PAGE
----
America at work
Small business activity is up in 2015. Here’s why
Free Enterprise Staff | June 6, 2016

Editor’s Note: The U.S. Chamber of Commerce’s annual America’s Small Business Summit starts next week in Washington. Check back each day this week for summit previews and speaker interviews, and follow along next week via the ASBS homepage and the Twitter hashtag #IAmSmallBiz for updates and live-stream events.

The American economy is still on the fritz. Unusually low oil prices, lagging new business formation rates, a flood of new regulations, and uncertainty about what lies ahead have all put a damper on overall job creation and business growth.

Perhaps counter intuitively, these worrisome trends may actually have contributed to last year’s rise in entrepreneurship, says Jack Mozloom, National Director of Media and Communications at the National Federation of Independent Business.

Small business activity in the U.S.—which is calculated based on the number of business owners and number of small businesses in the U.S. compared to population—rose for the first time in six years last year, according to a 2015 report from the Kauffman Foundation, a private foundation focused on education and entrepreneurship.

“It’s good news and things are getting better, although we’re still below recession levels,” says Arnobio Morelix, a senior research analyst at Kauffman, about the number of small business in the United States. Noting that the country’s level of entrepreneurship activity has yet to bounce back since it started dropping in 2009, Morelix says he’s optimistic the uptick is “the beginning of a rebound.”

Better access to technology may also be behind the increase in entrepreneurship. Tools that were once expensive – word processing software, website hosting, and so on – have become affordable even for the smallest mom and pops, and many business tools are even available for free. A new focus on entrepreneurship in pop culture may also help, at least a bit. “You definitely see an increased focus on entrepreneurship in the popular culture: Shows like ‘Shark Tank,’ more entrepreneurial classes in colleges and even entrepreneurial Barbie are influencing it,” says Morelix.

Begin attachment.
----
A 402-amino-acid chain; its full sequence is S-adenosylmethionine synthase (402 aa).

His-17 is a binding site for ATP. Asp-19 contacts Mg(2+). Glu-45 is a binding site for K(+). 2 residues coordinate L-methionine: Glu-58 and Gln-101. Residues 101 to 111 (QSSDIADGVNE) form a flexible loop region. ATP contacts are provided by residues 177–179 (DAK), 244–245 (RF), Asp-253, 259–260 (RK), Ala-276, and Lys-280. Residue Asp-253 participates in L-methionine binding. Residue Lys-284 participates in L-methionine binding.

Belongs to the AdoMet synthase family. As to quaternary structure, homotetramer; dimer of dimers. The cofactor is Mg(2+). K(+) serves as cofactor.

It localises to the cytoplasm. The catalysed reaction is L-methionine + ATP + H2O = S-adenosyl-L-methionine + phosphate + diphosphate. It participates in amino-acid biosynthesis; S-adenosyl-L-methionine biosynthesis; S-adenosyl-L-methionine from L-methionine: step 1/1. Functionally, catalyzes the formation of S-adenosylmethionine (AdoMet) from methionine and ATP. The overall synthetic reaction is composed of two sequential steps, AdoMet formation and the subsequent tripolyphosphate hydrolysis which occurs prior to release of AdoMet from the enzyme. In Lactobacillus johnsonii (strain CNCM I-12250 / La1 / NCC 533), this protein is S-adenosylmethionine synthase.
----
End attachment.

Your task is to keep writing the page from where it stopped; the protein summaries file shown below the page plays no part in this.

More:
Despite the never-ending headlines about young, newly minted Silicon Valley billionaires, on Main Street, young people aren’t starting businesses as often as other age groups, likely because they’re saddled with high student debt. According to the study, just 2.8 percent of young people between the ages of 20 to 35 own businesses. That’s in contrast to a steep jump for people between the ages of 55 and 65, whose business ownership rates have jumped from 15.6 percent in 1996 to 28 percent last year.

Mozloom believes a challenging economy in 2016 could push more Americans to launch their own small business this year. “Their frustration with their employment circumstances may finally motivate them to do what they’ve been thinking about, but didn’t take a shot at until now,” he says.

For entrepreneurs who are considering launching their own business, the Kauffman report includes useful information about which cities across the country are the best place to do so¬ and why. Morelix and his team found New York, Boston, Providence, San Francisco, and Portland had the highest small business activity rates, which could provide other cities (and future business owners) with hints for how to foster business growth in their own neighborhoods.

For instance, says Morelix, one of the forces that contributed to high rates of entrepreneurship in San Francisco and Portland was the areas’ unusually high number of female business owners. Meanwhile, Portland also saw high rates of older adults (mostly boomers between the ages of 50 and 65) and young adult owners (between the ages of 20 and 35) driving entrepreneurship rates higher, while New York had lots of small businesses owned by immigrants, as well as established enterprises.

The takeaway? Encouraging individuals who are underrepresented among business owners – older people, young adults, and women, for example – can make a city a much more dynamic and exciting place to do business. Immigrants, who are famous for starting businesses that cater to their communities, are also a good place to look for cities that want to foster entrepreneurship.

For more details about the current state of small businesses in America and how community leaders can encourage entrepreneurship make sure to follow our coverage of America’s Small Business Summit next week.